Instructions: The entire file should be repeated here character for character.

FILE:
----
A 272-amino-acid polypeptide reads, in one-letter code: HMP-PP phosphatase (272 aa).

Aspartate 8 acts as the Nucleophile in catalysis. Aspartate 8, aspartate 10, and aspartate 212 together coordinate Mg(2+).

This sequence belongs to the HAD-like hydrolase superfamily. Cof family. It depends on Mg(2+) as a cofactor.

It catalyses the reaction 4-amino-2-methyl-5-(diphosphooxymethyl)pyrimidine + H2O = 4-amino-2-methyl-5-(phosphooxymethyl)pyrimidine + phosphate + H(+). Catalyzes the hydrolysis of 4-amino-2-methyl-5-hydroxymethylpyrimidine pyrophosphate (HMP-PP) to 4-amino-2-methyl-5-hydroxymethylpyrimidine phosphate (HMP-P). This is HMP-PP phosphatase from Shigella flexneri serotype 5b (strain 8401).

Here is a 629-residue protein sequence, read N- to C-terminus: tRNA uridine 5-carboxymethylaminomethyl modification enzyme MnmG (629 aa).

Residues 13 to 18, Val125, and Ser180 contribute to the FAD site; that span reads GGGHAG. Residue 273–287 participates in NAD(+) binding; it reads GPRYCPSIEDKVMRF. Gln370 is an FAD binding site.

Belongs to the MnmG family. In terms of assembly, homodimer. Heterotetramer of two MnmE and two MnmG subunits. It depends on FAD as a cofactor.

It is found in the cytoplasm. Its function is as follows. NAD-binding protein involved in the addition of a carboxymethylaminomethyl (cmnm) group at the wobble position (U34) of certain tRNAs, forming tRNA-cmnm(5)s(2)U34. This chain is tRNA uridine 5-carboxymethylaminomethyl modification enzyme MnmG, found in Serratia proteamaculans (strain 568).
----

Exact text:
A 272-amino-acid polypeptide reads, in one-letter code: HMP-PP phosphatase (272 aa).

Aspartate 8 acts as the Nucleophile in catalysis. Aspartate 8, aspartate 10, and aspartate 212 together coordinate Mg(2+).

This sequence belongs to the HAD-like hydrolase superfamily. Cof family. It depends on Mg(2+) as a cofactor.

It catalyses the reaction 4-amino-2-methyl-5-(diphosphooxymethyl)pyrimidine + H2O = 4-amino-2-methyl-5-(phosphooxymethyl)pyrimidine + phosphate + H(+). Catalyzes the hydrolysis of 4-amino-2-methyl-5-hydroxymethylpyrimidine pyrophosphate (HMP-PP) to 4-amino-2-methyl-5-hydroxymethylpyrimidine phosphate (HMP-P). This is HMP-PP phosphatase from Shigella flexneri serotype 5b (strain 8401).

Here is a 629-residue protein sequence, read N- to C-terminus: tRNA uridine 5-carboxymethylaminomethyl modification enzyme MnmG (629 aa).

Residues 13 to 18, Val125, and Ser180 contribute to the FAD site; that span reads GGGHAG. Residue 273–287 participates in NAD(+) binding; it reads GPRYCPSIEDKVMRF. Gln370 is an FAD binding site.

Belongs to the MnmG family. In terms of assembly, homodimer. Heterotetramer of two MnmE and two MnmG subunits. It depends on FAD as a cofactor.

It is found in the cytoplasm. Its function is as follows. NAD-binding protein involved in the addition of a carboxymethylaminomethyl (cmnm) group at the wobble position (U34) of certain tRNAs, forming tRNA-cmnm(5)s(2)U34. This chain is tRNA uridine 5-carboxymethylaminomethyl modification enzyme MnmG, found in Serratia proteamaculans (strain 568).